“We have an amazing group of students who enter our program each year from all walks of life,” said Kari Henquinet, director of Michigan Tech’s PCMI program. “They are not only dedicated academically, but also able to apply what they have learned to problem solve and work collaboratively on the ground. Our Master’s International programs are set up to produce scientists and professionals who think creatively, understand social problems and function in multiple cultures. Our graduates go on to work for places like USAID, environmental engineering firms, and non-profit groups such as Doctors Without Borders.”

Read more at Michigan Tech News, by Jennifer Donovan.


Peace Corps Information Session Thursday, March 20

A Peace Corps information session will be held Thursday, March 20, at 6 p.m., in MUB Alumni Lounge B. Peace Corps Volunteers are making a difference all over the world in the areas of education, health and the environment. Stop by this information session to learn more about the benefits of service and how you can live, work and learn overseas after graduation.

View the Flyer

From Tech Today.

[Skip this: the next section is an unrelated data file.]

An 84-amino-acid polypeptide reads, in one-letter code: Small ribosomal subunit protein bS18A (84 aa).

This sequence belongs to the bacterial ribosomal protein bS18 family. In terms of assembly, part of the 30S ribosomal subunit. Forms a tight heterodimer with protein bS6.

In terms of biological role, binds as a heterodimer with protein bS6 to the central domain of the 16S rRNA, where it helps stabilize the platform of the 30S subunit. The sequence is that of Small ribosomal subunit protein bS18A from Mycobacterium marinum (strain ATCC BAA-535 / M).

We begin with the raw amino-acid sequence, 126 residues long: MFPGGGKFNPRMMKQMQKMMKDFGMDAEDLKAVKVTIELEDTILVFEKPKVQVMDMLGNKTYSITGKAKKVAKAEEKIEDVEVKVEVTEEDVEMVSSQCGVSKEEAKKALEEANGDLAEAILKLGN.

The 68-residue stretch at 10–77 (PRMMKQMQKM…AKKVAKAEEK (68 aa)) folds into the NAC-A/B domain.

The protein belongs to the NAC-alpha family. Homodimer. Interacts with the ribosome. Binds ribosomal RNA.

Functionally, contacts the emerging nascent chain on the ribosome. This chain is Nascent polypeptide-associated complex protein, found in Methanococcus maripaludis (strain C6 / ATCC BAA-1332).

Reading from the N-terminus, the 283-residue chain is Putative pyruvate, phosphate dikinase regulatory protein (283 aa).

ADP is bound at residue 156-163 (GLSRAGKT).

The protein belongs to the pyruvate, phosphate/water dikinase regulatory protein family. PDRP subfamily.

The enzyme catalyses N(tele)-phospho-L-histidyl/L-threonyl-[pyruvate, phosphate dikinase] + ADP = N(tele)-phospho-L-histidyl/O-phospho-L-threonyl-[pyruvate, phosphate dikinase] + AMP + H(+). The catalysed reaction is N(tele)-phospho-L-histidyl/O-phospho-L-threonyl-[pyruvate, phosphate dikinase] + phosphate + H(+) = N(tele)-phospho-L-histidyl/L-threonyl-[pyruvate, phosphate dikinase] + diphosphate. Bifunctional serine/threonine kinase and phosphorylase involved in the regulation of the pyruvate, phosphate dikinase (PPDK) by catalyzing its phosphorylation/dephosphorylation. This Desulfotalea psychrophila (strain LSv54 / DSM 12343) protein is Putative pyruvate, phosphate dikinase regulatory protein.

Michigan History Day Takes Place Saturday

Michigan History DayAlmost a hundred elementary, middle and high school students will compete at the District 1 regional event for Michigan History Day on Saturday, March 1, from 9 a.m. to 2 p.m., at Michigan Tech in the MUB. Finalists in the youth, junior and senior divisions will move on to the state contest on April 26 at Saline Middle School.

Michigan History Day is an educational program of the Historical Society of Michigan and offers a fascinating opportunity to move social science beyond routine learning. Students perform research on an individually chosen topic. They then present their work through the disciplines of writing, art, literature, music, drama and/or visual communications.

“We are expecting a lot of great entries this year,” said Tamara Barnes, Michigan History Day state coordinator. “The students applied this year’s theme—Rights and Responsibilities in History—to create a variety of performances, exhibits, papers, websites and documentaries. We’re excited to see what topics in history come out of this year’s competition.”

Participants from District 1 include students from Houghton-Portage Township Schools, Hancock Public Schools, Lake Linden, Chassell, and Dollar Bay. The public is invited to attend the event. The District 1 competition is sponsored by Michigan Tech.

From Tech Today.

Sponsors

The MHD District 1 coordinators, John Robins and Steven Walton, would like to thank the generous sponsorship of the Dept. of Social Sciences (MTU), the University Archives and Historical Collections (MTU), and the Quincy Mine Hoist Association. IN addition, we would like to thank the two dozen volunteers who will be helping judge, staff tables, and make sure the A/V is operating properly.